Report on a Letter from Captain John Paul Jones
[Philadelphia, December 4, 1782.] Report of a committee, consisting of Samuel Osgood, James Madison, and Hamilton on a request of Captain John Paul Jones1 for permission to serve on a campaign with the Marquis de Vaudreuil.2 The committee reported that, “Congress having a high sense of the merit and services of Capt Jones,” the permission be granted.
D, in writing of James Madison, with interlineations by H, Papers of the Continental Congress, National Archives.
1. John Paul Jones, a native of Scotland, was in the American colonies at the outbreak of the Revolution, having shortly before left England to avoid facing charges against him. In December, 1775, he was given a commission in the Continental Navy and during the Revolution became, as is well known, the naval hero of the war. His fame in France was as great as in the American colonies. In February, 1781, Congress expressed its “high sense of the distinguished bravery and military conduct” of Jones and in June elected him to command the America, the largest ship in the Continental Navy, then being built at Portsmouth, New Hampshire. After he had supervised the construction of the America, it was presented to the French. Jones requested permission to join the Marquis de Vaudreuil for the purpose of gaining experience in the management of fleets.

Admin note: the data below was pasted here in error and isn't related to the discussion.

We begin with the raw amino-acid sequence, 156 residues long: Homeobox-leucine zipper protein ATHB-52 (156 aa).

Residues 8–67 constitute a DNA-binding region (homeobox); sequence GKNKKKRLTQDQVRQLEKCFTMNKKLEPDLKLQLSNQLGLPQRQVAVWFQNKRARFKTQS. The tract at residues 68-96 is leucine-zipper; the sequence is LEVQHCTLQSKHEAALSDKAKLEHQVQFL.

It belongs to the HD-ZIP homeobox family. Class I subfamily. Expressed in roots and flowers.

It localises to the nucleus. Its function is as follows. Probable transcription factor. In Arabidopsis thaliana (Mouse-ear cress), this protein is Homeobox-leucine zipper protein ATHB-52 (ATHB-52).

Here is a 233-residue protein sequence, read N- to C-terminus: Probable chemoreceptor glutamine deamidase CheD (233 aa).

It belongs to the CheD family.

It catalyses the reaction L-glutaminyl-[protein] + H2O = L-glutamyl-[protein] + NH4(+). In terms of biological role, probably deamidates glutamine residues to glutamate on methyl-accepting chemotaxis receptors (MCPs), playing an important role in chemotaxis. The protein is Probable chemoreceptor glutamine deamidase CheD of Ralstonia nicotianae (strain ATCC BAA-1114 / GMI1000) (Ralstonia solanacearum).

2. Louis Philippe de Rigaud, Marquis de Vaudreuil, had a long and distinguished career in the French navy. He had served with Comte de Grasse at the battle of the Saintes in April, 1782, and in August of the same year had been promoted to the rank of lieutenant general. In December, 1782, Vaudreuil was commander of a French fleet which was at Boston.